There was a second one, a pink coupe that I intended to restore. It sat in the back lane, and the crazy lady who lived opposite kept unlocking it to let the stray cats live inside. Eventually it smelled so bad that I abandoned it.

The black-and-white car was sold to a friend called Glenn for $100.00 when I eventually got bored with it. He couldn't believe his luck, and drove off with the biggest grin I've ever seen.

General Comments:

Even for its time, this car was an awful design. Slow, poor handling, a true Noddy car in every sense.

The forward opening bonnet was always springing open unexpectedly, and no amount of adjustment could fix it.

Spartan fittings, almost no dials or gauges, and very basic seats.

Can't imagine why anyone would restore one these days; even at 10 years old they had zero value.

Would you buy another car from this manufacturer? No

Review Date: 31st July, 2010

6th Oct 2012, 12:35

My first street legal car was a 1969 Herald 1360 convertible. It ran like crap. I pulled the head, and reground the valves myself with paste and a suction cup. Put all back together; it would hit a ton no problem, but that was it.

Fun, and no problems except for the fuel tank lining dried up and clogged the fuel line occasionally. Took some time to figure it out. Once that was fixed, no problem, drove it southern Scotland in 1982. A cold car, but all kinds of fun. If I would have known drifting would become a sport, I would be world champ.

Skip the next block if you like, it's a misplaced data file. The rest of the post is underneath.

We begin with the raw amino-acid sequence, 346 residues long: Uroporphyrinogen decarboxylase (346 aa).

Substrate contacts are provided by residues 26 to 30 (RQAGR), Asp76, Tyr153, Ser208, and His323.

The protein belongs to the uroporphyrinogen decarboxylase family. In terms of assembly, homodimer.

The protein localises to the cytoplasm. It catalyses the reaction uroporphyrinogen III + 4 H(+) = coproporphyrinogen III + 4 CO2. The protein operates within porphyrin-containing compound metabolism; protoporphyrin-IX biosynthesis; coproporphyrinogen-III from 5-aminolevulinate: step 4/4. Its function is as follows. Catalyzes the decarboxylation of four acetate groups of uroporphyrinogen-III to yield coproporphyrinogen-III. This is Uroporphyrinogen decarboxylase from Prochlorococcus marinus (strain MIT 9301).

1967 Triumph Herald 1200 Saloon 1.147cc (51 bhp version) from Finland

Year of manufacture1967
First year of ownership1999
Most recent year of ownership2002
Engine and transmission 1.147cc (51 bhp version) Manual
Performance marks 5 / 10
Reliability marks 8 / 10
Comfort marks 8 / 10
Running Costs (higher is cheaper) 8 / 10
Overall marks (average of all marks)
7.3 / 10
Distance when acquired80000 kilometres
Most recent distance85000 kilometres

Summary:

Can be easily converted to a convertible. Great car to drive on summer holidays!

Faults:

Master brake cylinder broke during driving. Didn't result in an accident though. Understandable malfunction, since probably the seals haven't been changed ever.

LUCAS AC generator burned its coils. The generator wasn't the original one. Original generator was a DC generator, which was replaced because of its poor performance.

Transmission leaks oil. Engine leaks coolant and oil, not much though. Typical English feature, nothing to worry about.

Clutch system started leaking half a year ago. A month ago it leaked itself dry during one week, even though the car stood still in the garage! I've thought of replacing all seals in both master and slave cylinders. It should fix the problem.

General Comments:

Generally reliable (faults as listed above are results of lack of maintenance).

Part are surprisingly easily obtained, even here in Finland, and they really don't cost much.

Maintenance and repairs are easy to perform, thanks to much left-over space beneath the hood, which by-the-way opens the "wrong" direction WITH the wheel arches.